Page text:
In their very first scene together in Valerian and the City of a Thousand Planets, human government agent Valerian (Dane DeHaan) proposes marriage to his partner, Laureline (Cara Delevingne). It’s a bit of silly dialogue and comic sexual tension, the two agents wrestling around flirtatiously while spouting off witty banter. Delevinge is genuinely alluring and formidable, a strong on-screen presence and clearly enjoying the role and material. DeHaan…isn’t. Perhaps the unconventional casting is intentional, choosing an actor with less of a physical or emotional presence and instead going with someone aloof, awkward, and tired-looking. Much is made throughout the film of Valerian’s sexual conquests and incredible feats of heroism–his character is even given the film’s title, despite the source material including Laureline’s name–but DeHaan’s performance is conspicuously not those things. It’s akin to watching a young, exhausted Leonardo DiCaprio channel a stoic Keanu Reeves while trying to play a Flash Gordon or Han Solo. This film should have been called Laureline and Valerian.
But this film is not really about characterization or plot, though the narrative is fairly simple–Laureline and Valerian are searching for a powerful MacGuffin, a strange “converter” animal which instantly makes replicas of whatever it eats, found on the now-extinct planet Mül, and sought after by various factions and alien species. The value of filmmaker Luc Besson’s multi-million dollar passion project is right there on the screen: the visuals. Valerian, particularly in 3D, is visually stunning. I used the term “smorgasbord” to describe the CGI visuals of Guardians of the Galaxy Vol. 2; this is more like the Sistine Chapel of 3D sci-fi adventures. Every scene is rich with color and detail, the alien worlds and creatures are imaginative and complex, and it all has a lived-in feel to it which goes far beyond many other CGI films. It’s peak world-building. There’s an action sequence at a location called “Big Market” where Valerian must wear special glasses to see the marketplace located in another dimension. Without the glasses, there appears to be only an empty desert; with the glasses, it’s an elaborate alien environment, like an expansive, superior iteration of the Mos Eisley cantina. The scene serves as a metaphor for watching Valerian itself, entering into a new alien dimension with the help of special (3D) glasses. Sometimes directors are described with the term “visionary.” Besson earns the phrase.
Coming back to that marriage proposal, there’s a very strange and confusing blend of conservative gender roles and marital expectations mixed in with progressive sexual ethics. Valerian’s “playlist” of female sexual partners feels overtly sexist, yet by the film’s finale he’s willing to make good on his commitment to marital fidelity. One key supporting character, Bubble (Rihanna), is a shape-shifting pole dancer and prostitute. While it feels strange to praise a somewhat tangential pole-dancing scene, Bubble’s character and motivations feel unique and interesting within this world. She views herself both as an artist and a slave; she is a performer. Coerced by Valerian to help save Laureline from alien, Bubble’s small arc is tragic, eliciting the only moment of genuine pathos in the entire wacky story. Notably in this sequence, Laureline ends up in a white wedding dress of sorts, the special attire as the aliens try to sacrifice her to their ruler. As she’s liberated from the alien captors, she’s also liberated from the dress, a not-too-subtle symbol. Still, it’s hard to say whether this is all in lighthearted fun or if it’s a message the filmmakers want to hammer home. It felt like Besson was attempting to critique sexism while nonetheless creating a fairly sexist film. Perhaps that’s a reflection of the source material? From the Wikipedia entry, the comic series’ themes include:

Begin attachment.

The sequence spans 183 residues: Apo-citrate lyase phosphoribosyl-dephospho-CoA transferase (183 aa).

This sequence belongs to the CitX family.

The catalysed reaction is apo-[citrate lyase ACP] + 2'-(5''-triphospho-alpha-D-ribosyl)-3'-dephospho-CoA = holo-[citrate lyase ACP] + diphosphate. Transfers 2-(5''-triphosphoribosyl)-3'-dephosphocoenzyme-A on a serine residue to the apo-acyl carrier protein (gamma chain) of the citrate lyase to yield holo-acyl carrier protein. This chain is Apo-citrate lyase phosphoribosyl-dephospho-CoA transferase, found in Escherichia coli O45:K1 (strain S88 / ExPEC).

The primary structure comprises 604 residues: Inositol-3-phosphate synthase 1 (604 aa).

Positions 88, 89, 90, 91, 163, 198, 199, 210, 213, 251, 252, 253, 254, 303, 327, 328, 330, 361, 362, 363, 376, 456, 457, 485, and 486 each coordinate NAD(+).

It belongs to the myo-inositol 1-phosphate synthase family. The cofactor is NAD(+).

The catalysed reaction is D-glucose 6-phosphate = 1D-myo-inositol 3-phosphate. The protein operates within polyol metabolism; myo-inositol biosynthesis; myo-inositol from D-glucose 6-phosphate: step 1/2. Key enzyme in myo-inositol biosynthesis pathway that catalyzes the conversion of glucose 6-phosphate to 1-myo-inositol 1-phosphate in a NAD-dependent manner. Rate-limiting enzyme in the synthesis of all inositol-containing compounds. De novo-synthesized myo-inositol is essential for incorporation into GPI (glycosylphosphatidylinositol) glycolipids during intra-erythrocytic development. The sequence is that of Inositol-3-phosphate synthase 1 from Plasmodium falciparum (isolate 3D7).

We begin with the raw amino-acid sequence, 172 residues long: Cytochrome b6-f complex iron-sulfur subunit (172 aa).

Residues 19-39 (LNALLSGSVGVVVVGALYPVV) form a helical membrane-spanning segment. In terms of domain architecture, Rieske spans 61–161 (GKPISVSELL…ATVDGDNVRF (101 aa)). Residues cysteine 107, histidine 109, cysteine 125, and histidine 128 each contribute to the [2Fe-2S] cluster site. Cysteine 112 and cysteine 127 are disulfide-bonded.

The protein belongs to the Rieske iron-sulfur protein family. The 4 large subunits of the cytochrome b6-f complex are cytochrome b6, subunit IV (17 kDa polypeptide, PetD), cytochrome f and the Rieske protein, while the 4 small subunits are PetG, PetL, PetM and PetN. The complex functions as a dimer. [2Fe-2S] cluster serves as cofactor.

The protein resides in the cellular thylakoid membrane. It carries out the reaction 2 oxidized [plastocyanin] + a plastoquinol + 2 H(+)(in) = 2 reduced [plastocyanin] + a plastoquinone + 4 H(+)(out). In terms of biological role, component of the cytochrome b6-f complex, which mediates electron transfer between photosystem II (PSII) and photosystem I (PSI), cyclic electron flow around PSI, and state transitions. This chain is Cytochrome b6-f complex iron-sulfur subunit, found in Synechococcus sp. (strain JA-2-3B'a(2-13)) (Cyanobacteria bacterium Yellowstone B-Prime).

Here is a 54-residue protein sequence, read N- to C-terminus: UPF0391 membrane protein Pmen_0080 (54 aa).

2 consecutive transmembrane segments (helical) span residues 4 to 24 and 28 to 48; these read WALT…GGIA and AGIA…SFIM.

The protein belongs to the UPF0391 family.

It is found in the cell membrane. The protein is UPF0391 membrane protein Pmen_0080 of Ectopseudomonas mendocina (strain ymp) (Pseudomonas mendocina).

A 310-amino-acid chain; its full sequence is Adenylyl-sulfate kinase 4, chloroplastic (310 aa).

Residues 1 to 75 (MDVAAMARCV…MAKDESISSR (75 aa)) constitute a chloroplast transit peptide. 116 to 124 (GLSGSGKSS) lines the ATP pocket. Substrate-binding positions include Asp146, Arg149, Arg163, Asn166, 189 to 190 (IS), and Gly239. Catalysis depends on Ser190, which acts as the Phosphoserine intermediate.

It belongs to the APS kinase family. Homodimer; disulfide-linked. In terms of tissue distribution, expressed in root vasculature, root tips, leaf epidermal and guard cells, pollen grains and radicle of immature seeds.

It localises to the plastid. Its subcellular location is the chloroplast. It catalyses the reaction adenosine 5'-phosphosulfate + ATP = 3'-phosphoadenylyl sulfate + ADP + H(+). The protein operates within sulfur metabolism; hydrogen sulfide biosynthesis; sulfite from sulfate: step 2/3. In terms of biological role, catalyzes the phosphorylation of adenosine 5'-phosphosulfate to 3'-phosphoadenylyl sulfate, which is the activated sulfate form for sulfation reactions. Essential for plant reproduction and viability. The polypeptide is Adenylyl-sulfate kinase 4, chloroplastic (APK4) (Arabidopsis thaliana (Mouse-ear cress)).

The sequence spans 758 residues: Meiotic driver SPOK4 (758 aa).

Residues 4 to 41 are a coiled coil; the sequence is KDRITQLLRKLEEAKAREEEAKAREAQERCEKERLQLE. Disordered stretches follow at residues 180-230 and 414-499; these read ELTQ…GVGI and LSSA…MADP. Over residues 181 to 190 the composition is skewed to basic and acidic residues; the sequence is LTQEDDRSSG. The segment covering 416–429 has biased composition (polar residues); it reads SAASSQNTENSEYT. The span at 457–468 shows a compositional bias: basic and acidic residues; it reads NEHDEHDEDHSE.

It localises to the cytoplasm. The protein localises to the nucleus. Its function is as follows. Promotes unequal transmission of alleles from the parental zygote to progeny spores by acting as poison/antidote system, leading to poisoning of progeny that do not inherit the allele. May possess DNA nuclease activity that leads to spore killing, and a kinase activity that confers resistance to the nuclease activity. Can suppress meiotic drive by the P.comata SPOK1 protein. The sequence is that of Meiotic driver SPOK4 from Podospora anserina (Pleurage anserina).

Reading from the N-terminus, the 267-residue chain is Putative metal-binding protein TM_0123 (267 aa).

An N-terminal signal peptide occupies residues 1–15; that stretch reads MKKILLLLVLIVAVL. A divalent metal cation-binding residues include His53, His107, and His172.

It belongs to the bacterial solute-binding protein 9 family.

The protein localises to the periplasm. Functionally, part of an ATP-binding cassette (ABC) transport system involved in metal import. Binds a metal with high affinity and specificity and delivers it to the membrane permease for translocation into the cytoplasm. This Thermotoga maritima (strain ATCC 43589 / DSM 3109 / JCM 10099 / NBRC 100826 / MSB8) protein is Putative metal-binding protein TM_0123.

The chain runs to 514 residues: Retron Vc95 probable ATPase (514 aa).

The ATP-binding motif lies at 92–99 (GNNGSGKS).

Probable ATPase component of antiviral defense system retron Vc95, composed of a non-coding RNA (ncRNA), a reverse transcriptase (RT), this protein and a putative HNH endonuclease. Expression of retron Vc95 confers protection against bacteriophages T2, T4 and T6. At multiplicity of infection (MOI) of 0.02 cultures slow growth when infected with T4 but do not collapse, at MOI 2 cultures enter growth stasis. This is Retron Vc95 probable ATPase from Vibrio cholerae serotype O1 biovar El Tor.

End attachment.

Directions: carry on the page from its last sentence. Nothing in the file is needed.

- Natural simplicity as superior to technological complexity.
- Rejection of machismo, violence and war in favor of femininity and nature.
- Distrust of power and the suppression of individuality.
- The ability of women to manipulate males sexually without being manipulated themselves.
While the third and fourth points are established in the film, the first two seem disregarded, even reversed. Valerian‘s entire spectacle, both in form and content, is a celebration of technology and masculinity, despite its most interesting characters being female. Eight hundred years into the future, and apparently we still haven’t figured much out regarding romantic love, marriage, and gender.
All this to say, Valerian is an imaginative, lavish visual feast. It’s weird and wild, even wonderful. It joins a very small list of films I’ve seen where I was thankful to view it in 3D: Avatar, How to Train Your Dragon, Hugo, and Doctor Strange. Speaking of strange, imagine the following: galactic jellyfish anuses which can show time and memory if you stick your head inside; a triplet of chatty aardvark aliens which reveal knowledge one word at a time; Ethan Hawke as an eye-shadow-sporting character named “Jolly the Pimp;” an alien princess washing her face with multi-colored pearls. If those elements pique your interest, Laureline and the City of a Thousand Planets might be for you.
IMDB Listing: http://www.imdb.com/title/tt2239822/